According to StatCounter, desktop PCs in Armenia still primarily roll with Windows XP (via WinFuture). As of September 2021, 53.5% of desktops were using the operating system that landed in 2001. Windows 10 came in second with 32.8% percent. Given that October's figures aren't included in the chart yet, it's not clear how many Windows 11 rigs are floating around in Armenia, but it's safe to assume there are nowhere near enough to dethrone XP as the king of the hill.

It remains unclear why Armenia's XP and Windows 10 market share values still battle with each other for dominance every few months, with Windows 10 occasionally tying things up or taking the crown. It's also unclear why Windows XP keeps rising to the top after these temporary swaps.
 

LASER_oneXM

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Twenty years on from the public release of Windows XP, the popular operating system is still regarded one of Microsoft’s greatest achievements.
As of August this year, Windows XP still maintained a greater market share than its successor, Windows Vista.

When mainstream support for XP ended in April 2009, it was running on a huge 75% of Windows computers and about 19% of people were still using XP when extended security support finished in 2014. Microsoft provided security support in a few special cases, such as for military use, until 2019 — an incredible 18 years after the initial release.

But what made XP excel? And what has Microsoft learned in the two decades since its release?
 

oldschool

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If it’s not broken, don’t fix it

Modern computing is a balance between portability, power consumption, usability and speed, among other factors. Companies can no longer just throw advanced hardware at a problem and expect the public to tolerate poor user experience.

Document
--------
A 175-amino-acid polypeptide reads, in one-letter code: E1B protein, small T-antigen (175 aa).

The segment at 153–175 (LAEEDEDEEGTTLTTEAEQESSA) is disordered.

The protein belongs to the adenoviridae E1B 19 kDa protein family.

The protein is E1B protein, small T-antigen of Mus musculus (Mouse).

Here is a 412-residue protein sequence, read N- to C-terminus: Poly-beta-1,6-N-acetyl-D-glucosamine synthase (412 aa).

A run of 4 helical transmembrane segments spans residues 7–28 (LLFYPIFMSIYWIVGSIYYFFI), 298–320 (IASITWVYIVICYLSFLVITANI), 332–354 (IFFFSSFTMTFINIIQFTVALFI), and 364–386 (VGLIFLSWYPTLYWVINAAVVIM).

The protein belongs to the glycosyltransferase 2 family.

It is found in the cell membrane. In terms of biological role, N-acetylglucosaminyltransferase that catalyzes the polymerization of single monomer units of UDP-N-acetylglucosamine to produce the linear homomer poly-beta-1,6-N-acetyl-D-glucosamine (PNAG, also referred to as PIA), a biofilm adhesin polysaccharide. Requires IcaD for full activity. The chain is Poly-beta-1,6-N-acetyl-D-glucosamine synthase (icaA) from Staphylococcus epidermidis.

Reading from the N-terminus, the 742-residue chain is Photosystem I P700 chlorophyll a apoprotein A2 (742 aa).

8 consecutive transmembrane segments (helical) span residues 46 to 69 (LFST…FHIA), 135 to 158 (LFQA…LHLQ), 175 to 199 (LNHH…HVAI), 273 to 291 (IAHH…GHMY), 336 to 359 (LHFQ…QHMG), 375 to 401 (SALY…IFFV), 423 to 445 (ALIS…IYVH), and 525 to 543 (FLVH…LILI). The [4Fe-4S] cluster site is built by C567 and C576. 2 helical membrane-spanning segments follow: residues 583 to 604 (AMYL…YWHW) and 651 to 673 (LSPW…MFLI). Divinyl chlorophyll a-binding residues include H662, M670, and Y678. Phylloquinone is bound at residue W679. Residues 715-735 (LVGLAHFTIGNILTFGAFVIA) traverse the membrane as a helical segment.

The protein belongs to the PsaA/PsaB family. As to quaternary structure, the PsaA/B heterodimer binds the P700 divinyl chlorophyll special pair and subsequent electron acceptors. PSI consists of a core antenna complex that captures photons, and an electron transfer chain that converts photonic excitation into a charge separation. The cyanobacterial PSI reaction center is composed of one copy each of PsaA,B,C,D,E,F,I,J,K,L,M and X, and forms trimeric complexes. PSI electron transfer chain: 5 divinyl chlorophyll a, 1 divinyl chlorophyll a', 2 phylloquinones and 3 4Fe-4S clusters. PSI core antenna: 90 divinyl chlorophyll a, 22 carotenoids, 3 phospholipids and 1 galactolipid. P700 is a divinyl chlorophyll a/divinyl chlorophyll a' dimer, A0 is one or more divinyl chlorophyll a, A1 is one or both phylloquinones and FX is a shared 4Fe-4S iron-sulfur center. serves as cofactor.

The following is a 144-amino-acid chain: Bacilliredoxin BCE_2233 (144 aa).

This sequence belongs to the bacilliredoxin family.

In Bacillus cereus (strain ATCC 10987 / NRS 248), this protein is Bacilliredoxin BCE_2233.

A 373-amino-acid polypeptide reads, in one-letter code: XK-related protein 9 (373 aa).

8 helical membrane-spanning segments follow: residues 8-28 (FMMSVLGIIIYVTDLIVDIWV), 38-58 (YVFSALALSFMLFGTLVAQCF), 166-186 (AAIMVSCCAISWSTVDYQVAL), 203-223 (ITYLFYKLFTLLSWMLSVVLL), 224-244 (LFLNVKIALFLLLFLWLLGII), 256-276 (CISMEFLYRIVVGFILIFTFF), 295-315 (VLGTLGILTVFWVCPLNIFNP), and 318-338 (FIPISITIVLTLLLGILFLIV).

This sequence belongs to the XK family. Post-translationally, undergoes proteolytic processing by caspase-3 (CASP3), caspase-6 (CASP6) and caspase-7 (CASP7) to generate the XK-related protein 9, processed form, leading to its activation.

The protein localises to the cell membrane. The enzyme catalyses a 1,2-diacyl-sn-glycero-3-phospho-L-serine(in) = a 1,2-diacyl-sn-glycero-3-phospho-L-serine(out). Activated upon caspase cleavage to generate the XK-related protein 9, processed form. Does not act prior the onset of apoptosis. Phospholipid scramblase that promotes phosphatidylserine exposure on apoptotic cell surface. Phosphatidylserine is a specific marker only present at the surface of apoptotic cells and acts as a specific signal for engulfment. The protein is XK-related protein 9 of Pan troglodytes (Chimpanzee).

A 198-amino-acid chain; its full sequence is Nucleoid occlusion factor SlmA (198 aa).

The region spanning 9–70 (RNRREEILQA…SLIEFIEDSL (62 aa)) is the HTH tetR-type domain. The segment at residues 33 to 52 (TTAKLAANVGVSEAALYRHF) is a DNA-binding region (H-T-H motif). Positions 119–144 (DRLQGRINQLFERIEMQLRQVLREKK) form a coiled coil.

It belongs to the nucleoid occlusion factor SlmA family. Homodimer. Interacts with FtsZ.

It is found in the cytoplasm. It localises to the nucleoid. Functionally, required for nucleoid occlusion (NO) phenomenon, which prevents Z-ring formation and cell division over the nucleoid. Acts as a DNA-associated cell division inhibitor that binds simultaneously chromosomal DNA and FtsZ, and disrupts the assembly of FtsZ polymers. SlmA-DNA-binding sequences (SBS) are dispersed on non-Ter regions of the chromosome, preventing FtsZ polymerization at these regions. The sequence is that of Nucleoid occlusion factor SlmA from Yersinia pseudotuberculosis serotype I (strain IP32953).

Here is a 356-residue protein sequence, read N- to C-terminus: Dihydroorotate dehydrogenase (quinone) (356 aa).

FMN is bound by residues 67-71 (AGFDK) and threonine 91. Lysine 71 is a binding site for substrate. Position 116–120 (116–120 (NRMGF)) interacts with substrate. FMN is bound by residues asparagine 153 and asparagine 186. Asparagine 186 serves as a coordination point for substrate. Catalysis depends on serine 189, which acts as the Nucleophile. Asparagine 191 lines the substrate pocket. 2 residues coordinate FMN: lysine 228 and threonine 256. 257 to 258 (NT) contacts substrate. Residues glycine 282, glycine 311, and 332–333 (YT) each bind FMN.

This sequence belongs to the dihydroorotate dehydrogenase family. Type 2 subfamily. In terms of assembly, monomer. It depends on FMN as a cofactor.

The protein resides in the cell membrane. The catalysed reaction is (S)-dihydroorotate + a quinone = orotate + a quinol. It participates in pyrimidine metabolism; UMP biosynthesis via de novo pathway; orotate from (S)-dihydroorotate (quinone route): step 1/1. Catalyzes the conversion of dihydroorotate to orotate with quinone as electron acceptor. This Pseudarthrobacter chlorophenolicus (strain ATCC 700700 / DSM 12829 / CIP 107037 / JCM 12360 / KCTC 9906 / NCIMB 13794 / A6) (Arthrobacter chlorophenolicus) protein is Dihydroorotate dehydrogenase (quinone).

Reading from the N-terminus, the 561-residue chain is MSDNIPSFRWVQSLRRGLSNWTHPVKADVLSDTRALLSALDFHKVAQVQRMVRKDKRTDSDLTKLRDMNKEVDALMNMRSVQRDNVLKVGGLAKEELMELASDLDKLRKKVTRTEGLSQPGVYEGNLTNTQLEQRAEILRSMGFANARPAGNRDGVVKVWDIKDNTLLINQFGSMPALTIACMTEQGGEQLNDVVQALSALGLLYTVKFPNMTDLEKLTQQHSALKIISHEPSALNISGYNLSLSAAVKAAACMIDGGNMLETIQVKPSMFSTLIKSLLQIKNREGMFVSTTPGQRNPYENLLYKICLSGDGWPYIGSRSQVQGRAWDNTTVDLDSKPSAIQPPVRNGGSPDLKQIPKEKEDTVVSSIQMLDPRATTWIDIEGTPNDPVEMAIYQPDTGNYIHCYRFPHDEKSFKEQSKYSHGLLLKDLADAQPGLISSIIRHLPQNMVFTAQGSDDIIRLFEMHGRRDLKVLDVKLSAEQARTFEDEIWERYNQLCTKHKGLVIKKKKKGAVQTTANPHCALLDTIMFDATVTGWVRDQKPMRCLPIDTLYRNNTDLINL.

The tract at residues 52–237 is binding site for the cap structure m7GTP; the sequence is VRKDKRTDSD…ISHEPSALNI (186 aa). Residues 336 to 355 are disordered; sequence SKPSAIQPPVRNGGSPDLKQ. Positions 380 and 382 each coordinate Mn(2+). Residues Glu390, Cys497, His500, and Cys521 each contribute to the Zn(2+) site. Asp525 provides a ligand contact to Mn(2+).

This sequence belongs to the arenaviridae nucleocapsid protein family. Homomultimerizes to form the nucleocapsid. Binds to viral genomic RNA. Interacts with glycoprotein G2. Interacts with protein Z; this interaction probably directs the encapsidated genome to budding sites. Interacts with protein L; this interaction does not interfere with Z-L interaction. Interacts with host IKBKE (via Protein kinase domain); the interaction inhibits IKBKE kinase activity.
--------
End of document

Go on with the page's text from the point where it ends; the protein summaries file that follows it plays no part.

The success of XP, and subsequent failures of its successors, present many lessons to the technology sector — the chief of which is this: if it’s not broken, don’t fix it.

By acknowledging earlier mistakes and reverting to a user-first policy, Microsoft could indeed secure its place in the market for decades to come.
I really wasn't using a PC at XP's launch but clearly it was M$'s most famous release. Too bad they haven't stayed with this formula for success.
 

South Park

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The article describes Windows 7 as a tiled mess that didn't work on desktops, when I think they meant to write Windows 8. Many Windows users, myself included, thought Windows 7 was the pinnacle of Microsoft user friendliness on the desktop. The chief objection was the amount of telemetry.
 

Digmor Crusher

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People aren't wrong. Microsoft only starts to get their act right in the final year of support of an OS, and then ushers in a new ten year saga of bugs, and ever more massive problems. Rinse. Repeat.
Debatable. I've updated to 7, 10 and 11 as soon as I could with no issues. Its about expectations, my only one is that the OS works, could care less about the minutia such as if the corners are rounded or what the start menu looks like.